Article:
The stunner

It's the dazzling consistency of Anthony Mundine's roadshow vaudeville act that eventually fries the brain. “The Man finally beats Somebody!” screams the headline in Mundine's mind, apparently proving that mind is a time-traveller, as, durable as Shane Mosley's career proved to be, what's left now isn't that Shane Mosley. The Mundine Spin is that he became the first fighter ever to stop Sugar Shane. It looked a lot like what stopped Sugar Shane was an accumulation of age, 16 years worth of top-flight fights (not counting the four years of warm-ups that preceded that), and a bad case of deckchair back. The reality is that at the end of their respective careers, Muhammad Ali was beaten by Trevor Berbick and Roy Jones Jr lost to Danny Green. Among those names, the ones that will be remembered in circles responsive to achievements in boxing are Ali and Jones. And Mosley. Meanwhile, The Man wants Floyd Mayweather Jr. Well, Floyd's back might well go out too, if he were assigned to carry Mundine as far as, say, four or five rounds. And young Anthony is after Miguel Cotto. Not that that's the very kind of puncher that Team Mundine has spent a career avoiding. Maybe he better start with the actor Yaphet Kotto. He's 74, so closer to the right age bracket.

The snoozer

If Rihanna had decked Campbell Brown, maybe all that wouldn't have seemed quite as predictable.

The yak attack

What we've mostly learned from the cricket is that certain things that were said on-field were sort of regretted, a bit, that things will continue to be said on-field regardless, and that this whole “role models” concept apparently remains restricted to football season.

How far the cherry?

The Pakistan Taliban spokesman, Shahidullah Shahid, commented that it was time for his countrymen to pipe down with their adulation of retired Indian cricket great, Sachin Tendulkar, and instead sing the praises of someone like Pakistan captain, Misbah-ul-Haq. Shahid then led the way with the following expansive encomium: “No matter that Misbah-ul-Haq is a substandard and low-level player, Pakistani media should praise him because he is a Pakistani.” This item comes from our “With friends like that, who needs enemas?” Desk.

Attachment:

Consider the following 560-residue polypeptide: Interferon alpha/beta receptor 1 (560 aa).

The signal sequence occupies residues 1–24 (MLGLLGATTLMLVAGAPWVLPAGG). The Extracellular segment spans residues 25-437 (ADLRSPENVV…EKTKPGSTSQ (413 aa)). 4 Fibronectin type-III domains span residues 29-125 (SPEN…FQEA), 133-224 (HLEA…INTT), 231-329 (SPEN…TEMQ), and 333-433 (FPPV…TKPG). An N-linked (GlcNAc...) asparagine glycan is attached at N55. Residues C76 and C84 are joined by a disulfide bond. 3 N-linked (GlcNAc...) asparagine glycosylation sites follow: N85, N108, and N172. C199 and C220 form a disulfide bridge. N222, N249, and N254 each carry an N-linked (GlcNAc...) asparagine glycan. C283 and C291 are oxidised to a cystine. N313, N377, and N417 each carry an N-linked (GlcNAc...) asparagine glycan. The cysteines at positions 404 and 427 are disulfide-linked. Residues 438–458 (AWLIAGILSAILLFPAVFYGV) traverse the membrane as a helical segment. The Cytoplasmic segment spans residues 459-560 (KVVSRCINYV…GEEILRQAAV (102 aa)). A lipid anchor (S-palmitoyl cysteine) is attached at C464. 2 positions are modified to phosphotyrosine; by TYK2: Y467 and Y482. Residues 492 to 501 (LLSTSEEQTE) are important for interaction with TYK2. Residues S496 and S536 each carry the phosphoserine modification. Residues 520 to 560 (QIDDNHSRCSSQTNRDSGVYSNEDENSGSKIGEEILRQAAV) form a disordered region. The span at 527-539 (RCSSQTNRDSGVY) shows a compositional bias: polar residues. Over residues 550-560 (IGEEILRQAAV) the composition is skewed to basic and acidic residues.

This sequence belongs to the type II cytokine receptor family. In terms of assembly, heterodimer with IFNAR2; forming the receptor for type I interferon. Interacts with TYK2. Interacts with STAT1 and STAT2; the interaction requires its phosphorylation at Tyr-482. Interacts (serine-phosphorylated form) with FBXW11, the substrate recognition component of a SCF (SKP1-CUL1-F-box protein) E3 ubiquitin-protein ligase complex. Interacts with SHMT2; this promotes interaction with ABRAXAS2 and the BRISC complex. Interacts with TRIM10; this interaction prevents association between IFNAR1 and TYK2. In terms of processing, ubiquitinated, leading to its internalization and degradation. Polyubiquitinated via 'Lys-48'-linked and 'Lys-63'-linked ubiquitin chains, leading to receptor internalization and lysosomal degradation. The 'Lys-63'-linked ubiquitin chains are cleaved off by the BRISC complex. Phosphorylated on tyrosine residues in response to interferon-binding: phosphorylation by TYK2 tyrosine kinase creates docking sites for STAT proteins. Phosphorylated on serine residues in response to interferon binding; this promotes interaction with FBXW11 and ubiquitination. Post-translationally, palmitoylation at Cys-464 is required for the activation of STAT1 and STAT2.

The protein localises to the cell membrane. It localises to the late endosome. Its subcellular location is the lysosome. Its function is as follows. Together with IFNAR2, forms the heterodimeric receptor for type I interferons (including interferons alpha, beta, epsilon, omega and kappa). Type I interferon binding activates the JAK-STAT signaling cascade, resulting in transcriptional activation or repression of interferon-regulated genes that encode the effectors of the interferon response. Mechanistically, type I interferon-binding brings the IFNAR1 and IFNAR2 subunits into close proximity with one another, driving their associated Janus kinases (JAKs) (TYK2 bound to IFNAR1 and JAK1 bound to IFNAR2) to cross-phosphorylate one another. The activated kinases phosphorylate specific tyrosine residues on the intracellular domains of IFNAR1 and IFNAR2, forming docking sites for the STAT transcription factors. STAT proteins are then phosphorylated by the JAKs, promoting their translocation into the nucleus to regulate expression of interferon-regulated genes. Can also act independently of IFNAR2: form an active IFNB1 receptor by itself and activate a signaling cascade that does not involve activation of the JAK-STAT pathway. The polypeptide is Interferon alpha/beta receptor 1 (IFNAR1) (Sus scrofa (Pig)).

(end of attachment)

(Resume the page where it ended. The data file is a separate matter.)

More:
Bozo of the week

Maybe this should just be called Blatter of the Week to save on labour and repetition. At a gala dinner – give or take an “h” - for the Asian Football Confederation awards in Kuala Lumpur, the Seppmeister took the opportunity to explain that all the complaints regarding the choice of Qatar as World Cup 2022 venue were because Qatar was in Asia and the complaining Europeans were all European. Yes, it certainly had nothing to do with the concept of the players vapourising in the heat, or that FIFA had the rest of the world to pick from when it somehow adjudicated that a nation that doubles as a toaster-oven would host the biggest soccer tournament in the world.

Reader feedback

“According to the Hobart Mercury, 'Australia was considering a strategic power play - shielding (Ryan) Harris from Adelaide to remain fresh for Perth,' i.e., dropping a successful player in form when they could go two up. Can't imagine a boxing trainer saying to a bloke who's a few rounds in front, 'Take it easy these next two rounds mate, we'll crank it up later'. That sort of assumes he'd still be upright later.” - John Mullavey, Hobart

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